When the coronavirus pandemic shut down international travel and slashed global demand for energy exports, the ensuing economic crisis was particularly hard-hitting on Middle East and North Africa (MENA) economies.
Thanks to minimal economic diversification and a historic regional reliance on hydrocarbon exports, MENA economies, almost without exception, experienced a severe economic contraction. According to the IMF, the perfect storm of diminished activity in the hospitality and tourism sector, protracted lockdowns, and collapsing oil prices culminated in a staggering $224 billion revenue shortfall for MENA economies.
“2020 was a year like no other. Nobody was expecting the severity of the first and second shocks that have deeply affected the economy of the world, and economies of the region,” said Jihad Azour, the department director of IMF’s Middle East and Central Asia department.
“This crisis was a double whammy crisis for oil exporting countries, in particular for the Gulf Cooperation Council (GCC),” Azour continued. “In addition to the pandemic, and the needed measures to protect lives and the populations… the decline in oil demand globally and drop in oil prices deeply affected the economies of the oil exporting countries.”
To rebound from the COVID-19-induced economic downturn, the member states of the GCC have turned to the e-commerce sector to boost commercial activity and shore up contracting balance sheets. Fortunately for the GCC, this decision is already paying dividends. Across the MENA region, Saudi Arabia and the United Arab Emirates (UAE) UAE have pioneered a region-wide pivot towards digital commerce, online retailing, and electronic markets. Together with Egypt, Saudi Arabia and the UAE now account for more than 80% of the region’s overall e-commerce market.
According to a whitepaper from Wamda, the region’s e-commerce sector is finally netting the benefits of improving regulatory support, government promotional initiatives, and heightened interest from entrepreneurs and business leaders in the private sector.
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Specifically, Wamda cited the effect of the pandemic on changing attitudes towards e-commerce in MENA, writing: “Today, 80 percent of young Arabs shop online frequently, compared to 71 percent in 2019. Additionally, 50 percent of those aged 18-24 in MENA are shopping more online after the pandemic.”
Spurred on by a highly digitized population and a lockdown-induced spike in consumer demand, e-commerce companies boomed across MENA, pushing the industry to a $22 billion valuation by the end of the year.
With e-commerce growth trends set to continue, the UAE has embarked on an ambitious plan to modernize digital payment networks and expand long-chain logistics infrastructure. This initiative seems at least partly due to the success of the UAE’s burgeoning online grocery shopping industry throughout 2020.
In a recent study, payments solutions provider, Network International, found that not only did UAE residents seamlessly adapt to everyday usage of online grocery platforms, but they also spent more on these online platforms than they previously spent in brick-and-mortar supermarkets.
Specifically, the total average transaction value (ATV) for online shopping baskets was 40% higher than the average value of shopping baskets transacted via point of sale (POS) in supermarkets. This trend reached its apex in November 2020, when e-commerce ATV spending was more than double that of POS spending in local supermarkets.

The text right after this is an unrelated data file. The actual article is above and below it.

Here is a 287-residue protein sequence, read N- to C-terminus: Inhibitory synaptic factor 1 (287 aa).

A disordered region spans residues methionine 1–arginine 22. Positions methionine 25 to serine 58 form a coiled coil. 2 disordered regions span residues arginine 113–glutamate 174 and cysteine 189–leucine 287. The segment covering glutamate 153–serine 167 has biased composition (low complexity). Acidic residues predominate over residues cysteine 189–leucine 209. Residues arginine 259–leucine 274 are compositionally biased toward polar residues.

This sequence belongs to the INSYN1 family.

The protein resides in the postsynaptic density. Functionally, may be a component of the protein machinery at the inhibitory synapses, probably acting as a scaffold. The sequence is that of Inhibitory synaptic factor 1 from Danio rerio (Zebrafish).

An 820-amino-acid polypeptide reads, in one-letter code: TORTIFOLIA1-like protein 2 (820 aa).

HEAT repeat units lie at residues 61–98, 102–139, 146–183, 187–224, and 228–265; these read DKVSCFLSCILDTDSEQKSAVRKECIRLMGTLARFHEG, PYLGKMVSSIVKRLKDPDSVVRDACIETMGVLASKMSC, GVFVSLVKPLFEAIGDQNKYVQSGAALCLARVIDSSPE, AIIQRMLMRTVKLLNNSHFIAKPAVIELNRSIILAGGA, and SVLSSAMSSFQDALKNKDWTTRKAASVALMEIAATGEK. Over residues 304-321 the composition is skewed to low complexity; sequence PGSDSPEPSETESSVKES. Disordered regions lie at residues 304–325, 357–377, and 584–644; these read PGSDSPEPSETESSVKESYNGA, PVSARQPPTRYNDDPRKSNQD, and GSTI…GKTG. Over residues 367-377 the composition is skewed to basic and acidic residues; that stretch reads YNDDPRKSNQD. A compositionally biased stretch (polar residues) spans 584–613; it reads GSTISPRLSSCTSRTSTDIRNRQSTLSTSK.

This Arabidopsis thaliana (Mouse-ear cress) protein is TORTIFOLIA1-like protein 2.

“Looking ahead, it’s clear that an increasing number of consumers may continue to shop from the comfort and safety of their homes, appreciating the convenience that e-commerce and contactless transactions can bring them,” said Nandan Mer, the Group CEO of Network International.
Inspired by the ongoing shift away from cash-dominated industries and the prospect of rapid, long-term growth in the online grocery industry, the UAE government has scaled up its support for a range of e-commerce initiatives, from investing in secure, click-to-pay solutions for retailers to smoothing out regulatory hurdles for multi-purpose ride hailing apps so they can function as emergency online food delivery platforms.
However, the industry has not been without growing pains. A joint study from Dubai Economy and Visa has identified several areas of focus, namely cutting down on shopping cart abandonment by reducing timeouts or authentication delays and eliminating antiquated or overly complex transaction services like cash-on-delivery and managed bank transfers.
Despite these obstacles, the UAE continues to lead the pack when it comes to the average size of e-commerce transactions. In 2019-20, UAE residents spent an average of $122 per e-commerce transaction. For reference, the average value for e-commerce transactions in emerging and developed markets over the same period was $22 and $76 respectively.
As the UAE invests in more sophisticated and resilient transaction and logistics infrastructure, the rapid pace of development has caught the attention of VISA’s general manager, Marcello Baricordi.
“The digital payments ecosystem in the UAE and wider Mena region was already experiencing strong growth, but the pandemic has helped accelerate the pace of change and progress,” said Baricordi.
With merchant adoption and consumer confidence in digital payments on the rise, it’s clear that the UAE’s e-commerce market is maturing into a stable, high-growth sector within the domestic economy and broader GCC financial system.